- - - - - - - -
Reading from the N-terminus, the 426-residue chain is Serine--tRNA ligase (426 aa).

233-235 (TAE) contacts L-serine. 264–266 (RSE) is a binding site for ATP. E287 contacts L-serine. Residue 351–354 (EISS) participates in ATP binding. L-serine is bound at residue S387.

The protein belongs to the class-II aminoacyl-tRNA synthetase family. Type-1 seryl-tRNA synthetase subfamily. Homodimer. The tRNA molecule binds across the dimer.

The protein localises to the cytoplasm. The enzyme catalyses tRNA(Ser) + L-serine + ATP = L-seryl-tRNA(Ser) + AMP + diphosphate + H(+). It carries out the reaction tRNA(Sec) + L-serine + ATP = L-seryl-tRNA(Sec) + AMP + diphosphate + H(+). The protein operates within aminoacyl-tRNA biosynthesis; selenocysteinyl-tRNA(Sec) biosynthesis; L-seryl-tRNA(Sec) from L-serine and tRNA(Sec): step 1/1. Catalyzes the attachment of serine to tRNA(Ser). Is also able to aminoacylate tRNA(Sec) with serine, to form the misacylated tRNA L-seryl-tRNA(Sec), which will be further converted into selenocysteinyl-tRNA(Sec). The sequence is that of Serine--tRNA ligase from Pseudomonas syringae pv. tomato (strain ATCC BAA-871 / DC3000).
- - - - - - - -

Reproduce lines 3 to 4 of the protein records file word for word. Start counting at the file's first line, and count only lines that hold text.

The protein belongs to the class-II aminoacyl-tRNA synthetase family. Type-1 seryl-tRNA synthetase subfamily. Homodimer. The tRNA molecule binds across the dimer.

The protein localises to the cytoplasm. The enzyme catalyses tRNA(Ser) + L-serine + ATP = L-seryl-tRNA(Ser) + AMP + diphosphate + H(+). It carries out the reaction tRNA(Sec) + L-serine + ATP = L-seryl-tRNA(Sec) + AMP + diphosphate + H(+). The protein operates within aminoacyl-tRNA biosynthesis; selenocysteinyl-tRNA(Sec) biosynthesis; L-seryl-tRNA(Sec) from L-serine and tRNA(Sec): step 1/1. Catalyzes the attachment of serine to tRNA(Ser). Is also able to aminoacylate tRNA(Sec) with serine, to form the misacylated tRNA L-seryl-tRNA(Sec), which will be further converted into selenocysteinyl-tRNA(Sec). The sequence is that of Serine--tRNA ligase from Pseudomonas syringae pv. tomato (strain ATCC BAA-871 / DC3000).